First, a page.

A number of really good companies that pay sales tax, and are good commercial, water oriented companies have essentially been “run out” of the Point by the lack of future and refusal to continue their leases in light of the SUNCAL derailment. As Action Alameda points out, even the $70 million has been reduced by SUNCAL’s actions and threatened take over.

    According to the initiative, SUNCAL would get that 10-11 million or more lease income per year for the next 25 years even if it sat around and did nothing. 260 plus million? I’d take that in a minute. Pour a little asphalt on the roads and let the subcontractors bear the cost of cleaning up any above ground pollution that is needed for their individual plots and desires.

    I don’t think the City is going to spend any thing it doesn’t have to spend on infrastructure with the black cloud of SUNCAL on the horizon. The better question is under SUNCAL what is the schedule of development/payment for development of each of the elements of the “world reknowned” planner’s plan? I think SUNCAL will not put in a dime it doesn’t have to put in, until it has taken as much profit as can out. I translate this to mean build and sell development rights to the 6000 homes. Then and only then will SUNCAL, if it is still around and solvent, start to put in the schools, sports center and transit hub. And this makes some sense. Why build a transit hub if no one is there to use it? Why build two schools if one doesn’t know if the homes will be buillt or sold and the children attend public schools?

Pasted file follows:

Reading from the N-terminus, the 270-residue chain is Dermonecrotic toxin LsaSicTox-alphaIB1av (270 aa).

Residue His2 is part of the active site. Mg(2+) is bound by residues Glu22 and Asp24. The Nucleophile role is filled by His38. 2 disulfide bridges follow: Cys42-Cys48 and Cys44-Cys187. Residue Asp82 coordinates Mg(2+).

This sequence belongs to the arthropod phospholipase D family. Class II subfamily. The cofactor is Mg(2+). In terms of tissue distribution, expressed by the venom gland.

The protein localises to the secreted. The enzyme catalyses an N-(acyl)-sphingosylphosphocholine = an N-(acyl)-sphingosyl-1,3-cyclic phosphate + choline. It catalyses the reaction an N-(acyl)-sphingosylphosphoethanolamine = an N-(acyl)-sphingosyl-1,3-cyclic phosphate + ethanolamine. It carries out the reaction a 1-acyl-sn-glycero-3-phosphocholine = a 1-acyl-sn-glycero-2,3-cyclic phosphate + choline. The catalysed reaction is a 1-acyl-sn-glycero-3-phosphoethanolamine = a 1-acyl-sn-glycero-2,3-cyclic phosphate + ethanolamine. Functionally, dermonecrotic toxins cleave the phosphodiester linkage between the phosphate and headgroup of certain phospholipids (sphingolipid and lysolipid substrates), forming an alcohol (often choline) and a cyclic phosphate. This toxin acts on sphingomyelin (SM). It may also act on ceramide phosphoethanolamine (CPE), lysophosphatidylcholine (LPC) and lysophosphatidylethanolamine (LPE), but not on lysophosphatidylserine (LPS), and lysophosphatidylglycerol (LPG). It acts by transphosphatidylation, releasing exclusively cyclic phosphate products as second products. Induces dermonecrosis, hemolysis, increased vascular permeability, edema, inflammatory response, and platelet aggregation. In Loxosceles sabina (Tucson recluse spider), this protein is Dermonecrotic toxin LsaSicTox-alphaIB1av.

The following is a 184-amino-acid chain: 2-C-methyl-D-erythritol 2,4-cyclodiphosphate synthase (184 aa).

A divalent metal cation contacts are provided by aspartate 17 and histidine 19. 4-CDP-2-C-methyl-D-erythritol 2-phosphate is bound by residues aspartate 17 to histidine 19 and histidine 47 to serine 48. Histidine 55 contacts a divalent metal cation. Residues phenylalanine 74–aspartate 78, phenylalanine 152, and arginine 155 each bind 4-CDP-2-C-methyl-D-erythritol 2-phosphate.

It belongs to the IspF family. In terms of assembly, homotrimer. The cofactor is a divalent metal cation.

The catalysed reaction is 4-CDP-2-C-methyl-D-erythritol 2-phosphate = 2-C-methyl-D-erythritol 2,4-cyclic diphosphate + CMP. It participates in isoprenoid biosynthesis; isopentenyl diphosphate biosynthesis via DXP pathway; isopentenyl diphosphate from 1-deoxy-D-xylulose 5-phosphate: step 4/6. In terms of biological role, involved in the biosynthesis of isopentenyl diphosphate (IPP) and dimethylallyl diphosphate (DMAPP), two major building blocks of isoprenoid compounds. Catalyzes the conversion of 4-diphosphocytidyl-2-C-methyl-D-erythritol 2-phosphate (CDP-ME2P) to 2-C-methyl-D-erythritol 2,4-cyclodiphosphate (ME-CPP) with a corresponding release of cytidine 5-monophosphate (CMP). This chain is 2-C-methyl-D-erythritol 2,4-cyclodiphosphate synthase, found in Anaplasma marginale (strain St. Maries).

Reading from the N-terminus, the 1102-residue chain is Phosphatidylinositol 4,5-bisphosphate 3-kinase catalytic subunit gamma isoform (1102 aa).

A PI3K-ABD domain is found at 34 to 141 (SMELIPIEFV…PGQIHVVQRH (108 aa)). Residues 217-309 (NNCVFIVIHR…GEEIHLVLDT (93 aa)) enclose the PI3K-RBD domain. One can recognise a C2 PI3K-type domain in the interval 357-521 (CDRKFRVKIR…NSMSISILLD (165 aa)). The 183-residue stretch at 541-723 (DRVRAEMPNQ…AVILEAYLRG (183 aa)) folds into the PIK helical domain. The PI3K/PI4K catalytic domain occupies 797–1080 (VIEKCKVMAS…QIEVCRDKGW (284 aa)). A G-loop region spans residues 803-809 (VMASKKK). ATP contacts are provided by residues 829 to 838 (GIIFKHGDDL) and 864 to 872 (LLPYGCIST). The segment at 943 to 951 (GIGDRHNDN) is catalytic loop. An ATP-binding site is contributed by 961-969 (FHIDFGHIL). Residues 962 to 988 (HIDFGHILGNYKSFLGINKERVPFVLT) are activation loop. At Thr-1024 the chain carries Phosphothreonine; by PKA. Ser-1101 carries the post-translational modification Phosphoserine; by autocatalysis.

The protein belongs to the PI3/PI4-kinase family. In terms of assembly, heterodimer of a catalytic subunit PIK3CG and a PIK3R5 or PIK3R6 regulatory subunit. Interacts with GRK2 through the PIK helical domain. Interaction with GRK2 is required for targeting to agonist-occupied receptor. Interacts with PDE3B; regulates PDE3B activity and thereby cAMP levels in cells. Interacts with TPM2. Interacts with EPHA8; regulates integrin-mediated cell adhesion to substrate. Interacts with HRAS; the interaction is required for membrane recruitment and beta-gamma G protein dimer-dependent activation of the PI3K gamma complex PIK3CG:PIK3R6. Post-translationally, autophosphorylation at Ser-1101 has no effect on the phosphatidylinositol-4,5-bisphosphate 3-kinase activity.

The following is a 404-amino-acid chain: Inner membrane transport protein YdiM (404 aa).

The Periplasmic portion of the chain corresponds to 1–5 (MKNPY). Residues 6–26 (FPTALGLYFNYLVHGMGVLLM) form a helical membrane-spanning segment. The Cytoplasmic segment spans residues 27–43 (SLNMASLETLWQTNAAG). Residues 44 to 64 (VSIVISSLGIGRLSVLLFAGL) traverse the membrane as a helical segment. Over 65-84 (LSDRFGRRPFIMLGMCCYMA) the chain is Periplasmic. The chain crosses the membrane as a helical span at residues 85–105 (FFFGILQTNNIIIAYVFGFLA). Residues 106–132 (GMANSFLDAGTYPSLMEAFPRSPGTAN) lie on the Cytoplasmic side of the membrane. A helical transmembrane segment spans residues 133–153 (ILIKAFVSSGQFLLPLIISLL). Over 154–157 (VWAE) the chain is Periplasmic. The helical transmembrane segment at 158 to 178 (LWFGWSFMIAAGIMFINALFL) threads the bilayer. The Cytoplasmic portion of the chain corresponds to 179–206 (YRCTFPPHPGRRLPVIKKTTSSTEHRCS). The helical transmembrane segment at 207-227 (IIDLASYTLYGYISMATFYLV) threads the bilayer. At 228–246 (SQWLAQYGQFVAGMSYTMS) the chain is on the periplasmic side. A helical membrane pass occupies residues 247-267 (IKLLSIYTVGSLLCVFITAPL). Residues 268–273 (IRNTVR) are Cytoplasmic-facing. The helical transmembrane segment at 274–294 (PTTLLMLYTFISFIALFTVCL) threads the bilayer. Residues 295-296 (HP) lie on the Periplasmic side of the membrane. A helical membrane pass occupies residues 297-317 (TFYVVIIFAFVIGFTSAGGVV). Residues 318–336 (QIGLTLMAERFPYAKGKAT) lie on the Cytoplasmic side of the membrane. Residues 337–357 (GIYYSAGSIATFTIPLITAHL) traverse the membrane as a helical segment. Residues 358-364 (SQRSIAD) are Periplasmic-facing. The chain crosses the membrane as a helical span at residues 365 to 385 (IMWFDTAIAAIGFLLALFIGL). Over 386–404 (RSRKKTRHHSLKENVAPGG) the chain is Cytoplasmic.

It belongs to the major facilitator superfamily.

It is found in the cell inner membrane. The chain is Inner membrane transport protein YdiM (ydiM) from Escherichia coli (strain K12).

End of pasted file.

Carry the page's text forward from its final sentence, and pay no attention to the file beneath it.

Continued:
The main problem with SUNCAL’s plan is that it does not allow for building out on a gradual basis, and seeing if the planning figures fly. And if not making corrections by way of land use changes. SUNCAL simply demands guaranteed limits on its obligations up front, locks in the land uses, and takes away the power of the City to achieve the best results for all of its citizens if there is any error.

    The only people who deserve this kind of power are parents of small children.